Saturday, November 03, 2007

Hurricane season

Much of the country has been experience drought conditions this year. New England is no different. We haven't been as hard hit as many parts of the country, but we also haven't had tons of rain this year either (minor spring flooding aside). So, I really was not too put out when the rain rolled in this afternoon. Then, I noticed that it seemed a bit windy as well.

Apparently, this big wet blow is the remnants of late-season hurricane, Noel. I didn't realize that hurricane season in the north Atlantic runs from June 1 to November 30, with a statistical peak around September 10. My in-laws always talked about having their boat out of hurricane-prone waters between May and October. Maybe that's the insurance companies version of hurricane season (insurance issues being my in-laws' concern).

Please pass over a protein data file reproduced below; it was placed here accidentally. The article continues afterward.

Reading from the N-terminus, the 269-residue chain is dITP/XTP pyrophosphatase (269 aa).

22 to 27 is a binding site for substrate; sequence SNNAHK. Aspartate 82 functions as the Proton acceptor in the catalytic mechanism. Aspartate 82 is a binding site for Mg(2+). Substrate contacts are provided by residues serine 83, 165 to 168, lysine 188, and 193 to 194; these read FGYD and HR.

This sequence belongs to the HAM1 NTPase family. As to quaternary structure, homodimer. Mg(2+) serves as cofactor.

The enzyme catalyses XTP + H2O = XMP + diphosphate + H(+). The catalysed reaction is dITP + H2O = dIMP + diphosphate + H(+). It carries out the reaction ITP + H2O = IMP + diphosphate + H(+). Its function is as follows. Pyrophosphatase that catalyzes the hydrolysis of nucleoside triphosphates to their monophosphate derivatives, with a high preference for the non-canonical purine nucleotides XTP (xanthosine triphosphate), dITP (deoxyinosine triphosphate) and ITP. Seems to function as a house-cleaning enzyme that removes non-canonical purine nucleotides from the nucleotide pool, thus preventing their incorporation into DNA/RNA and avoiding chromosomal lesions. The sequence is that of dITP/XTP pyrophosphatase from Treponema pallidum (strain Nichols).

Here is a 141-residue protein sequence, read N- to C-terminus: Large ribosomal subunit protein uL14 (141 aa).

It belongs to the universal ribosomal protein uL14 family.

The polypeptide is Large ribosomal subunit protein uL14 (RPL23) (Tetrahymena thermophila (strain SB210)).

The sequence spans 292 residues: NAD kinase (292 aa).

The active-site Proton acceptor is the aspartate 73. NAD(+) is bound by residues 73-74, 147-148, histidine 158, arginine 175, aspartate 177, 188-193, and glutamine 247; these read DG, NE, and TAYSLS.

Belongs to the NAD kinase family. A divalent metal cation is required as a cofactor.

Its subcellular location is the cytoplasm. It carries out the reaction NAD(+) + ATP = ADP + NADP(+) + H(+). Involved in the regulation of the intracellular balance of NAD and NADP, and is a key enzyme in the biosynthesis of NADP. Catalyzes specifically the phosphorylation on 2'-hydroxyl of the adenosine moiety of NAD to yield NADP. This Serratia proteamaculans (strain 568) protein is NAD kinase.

I was even a bit surprised that we had made it down to the letter "N" with hurricane names this year. I guess I just wasn't paying attention. It turns out that of the named storms this year, only five have turned into full blown hurricanes so far. Last year had only five full blown hurricanes as well, but we only got up to the letter "I" in names. Both years are in barely noticeable in contrast to the 2005 hurricane season when we had fourteen full fledged hurricanes, and we had six storms beyond the letter "Z".

But remember folks, global warming is just a sensationalistic scandal perpetrated by left wing scientists who want to distract you from more important issues, like how important it is to help our economically strapped oil industry.

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